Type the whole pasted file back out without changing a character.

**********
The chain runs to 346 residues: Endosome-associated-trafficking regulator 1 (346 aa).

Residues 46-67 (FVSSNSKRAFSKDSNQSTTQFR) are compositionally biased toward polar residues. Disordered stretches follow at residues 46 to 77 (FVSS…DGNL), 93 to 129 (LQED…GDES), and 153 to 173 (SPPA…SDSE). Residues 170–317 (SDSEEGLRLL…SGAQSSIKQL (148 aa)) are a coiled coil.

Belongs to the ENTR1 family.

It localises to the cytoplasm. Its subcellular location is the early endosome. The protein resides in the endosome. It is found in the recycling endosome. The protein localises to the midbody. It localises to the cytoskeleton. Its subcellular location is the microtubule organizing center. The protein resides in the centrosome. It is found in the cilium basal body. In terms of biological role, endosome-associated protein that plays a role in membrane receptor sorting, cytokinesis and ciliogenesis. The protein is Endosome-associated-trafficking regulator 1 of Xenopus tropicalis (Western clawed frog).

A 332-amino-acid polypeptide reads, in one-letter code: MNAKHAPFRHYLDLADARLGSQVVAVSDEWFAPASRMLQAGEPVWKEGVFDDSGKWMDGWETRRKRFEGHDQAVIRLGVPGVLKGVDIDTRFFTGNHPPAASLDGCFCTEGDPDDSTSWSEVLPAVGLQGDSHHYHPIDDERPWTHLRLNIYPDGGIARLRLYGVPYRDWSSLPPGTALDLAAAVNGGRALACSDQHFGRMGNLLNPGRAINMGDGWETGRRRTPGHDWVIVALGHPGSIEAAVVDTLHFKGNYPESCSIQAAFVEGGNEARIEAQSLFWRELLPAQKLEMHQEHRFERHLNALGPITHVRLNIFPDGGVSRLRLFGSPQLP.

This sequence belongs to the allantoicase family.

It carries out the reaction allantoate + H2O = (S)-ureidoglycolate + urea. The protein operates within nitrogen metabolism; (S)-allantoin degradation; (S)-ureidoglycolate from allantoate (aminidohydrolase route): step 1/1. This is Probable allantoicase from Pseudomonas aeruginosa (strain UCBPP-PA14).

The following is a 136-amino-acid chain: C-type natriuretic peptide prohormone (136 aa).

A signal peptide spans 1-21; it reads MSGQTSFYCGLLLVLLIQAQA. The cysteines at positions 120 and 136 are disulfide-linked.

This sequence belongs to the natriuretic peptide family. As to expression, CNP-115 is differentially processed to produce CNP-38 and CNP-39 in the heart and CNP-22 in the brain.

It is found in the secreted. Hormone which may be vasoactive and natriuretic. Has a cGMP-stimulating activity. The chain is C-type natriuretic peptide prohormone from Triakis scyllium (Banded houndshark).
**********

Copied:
The chain runs to 346 residues: Endosome-associated-trafficking regulator 1 (346 aa).

Residues 46-67 (FVSSNSKRAFSKDSNQSTTQFR) are compositionally biased toward polar residues. Disordered stretches follow at residues 46 to 77 (FVSS…DGNL), 93 to 129 (LQED…GDES), and 153 to 173 (SPPA…SDSE). Residues 170–317 (SDSEEGLRLL…SGAQSSIKQL (148 aa)) are a coiled coil.

Belongs to the ENTR1 family.

It localises to the cytoplasm. Its subcellular location is the early endosome. The protein resides in the endosome. It is found in the recycling endosome. The protein localises to the midbody. It localises to the cytoskeleton. Its subcellular location is the microtubule organizing center. The protein resides in the centrosome. It is found in the cilium basal body. In terms of biological role, endosome-associated protein that plays a role in membrane receptor sorting, cytokinesis and ciliogenesis. The protein is Endosome-associated-trafficking regulator 1 of Xenopus tropicalis (Western clawed frog).

A 332-amino-acid polypeptide reads, in one-letter code: MNAKHAPFRHYLDLADARLGSQVVAVSDEWFAPASRMLQAGEPVWKEGVFDDSGKWMDGWETRRKRFEGHDQAVIRLGVPGVLKGVDIDTRFFTGNHPPAASLDGCFCTEGDPDDSTSWSEVLPAVGLQGDSHHYHPIDDERPWTHLRLNIYPDGGIARLRLYGVPYRDWSSLPPGTALDLAAAVNGGRALACSDQHFGRMGNLLNPGRAINMGDGWETGRRRTPGHDWVIVALGHPGSIEAAVVDTLHFKGNYPESCSIQAAFVEGGNEARIEAQSLFWRELLPAQKLEMHQEHRFERHLNALGPITHVRLNIFPDGGVSRLRLFGSPQLP.

This sequence belongs to the allantoicase family.

It carries out the reaction allantoate + H2O = (S)-ureidoglycolate + urea. The protein operates within nitrogen metabolism; (S)-allantoin degradation; (S)-ureidoglycolate from allantoate (aminidohydrolase route): step 1/1. This is Probable allantoicase from Pseudomonas aeruginosa (strain UCBPP-PA14).

The following is a 136-amino-acid chain: C-type natriuretic peptide prohormone (136 aa).

A signal peptide spans 1-21; it reads MSGQTSFYCGLLLVLLIQAQA. The cysteines at positions 120 and 136 are disulfide-linked.

This sequence belongs to the natriuretic peptide family. As to expression, CNP-115 is differentially processed to produce CNP-38 and CNP-39 in the heart and CNP-22 in the brain.

It is found in the secreted. Hormone which may be vasoactive and natriuretic. Has a cGMP-stimulating activity. The chain is C-type natriuretic peptide prohormone from Triakis scyllium (Banded houndshark).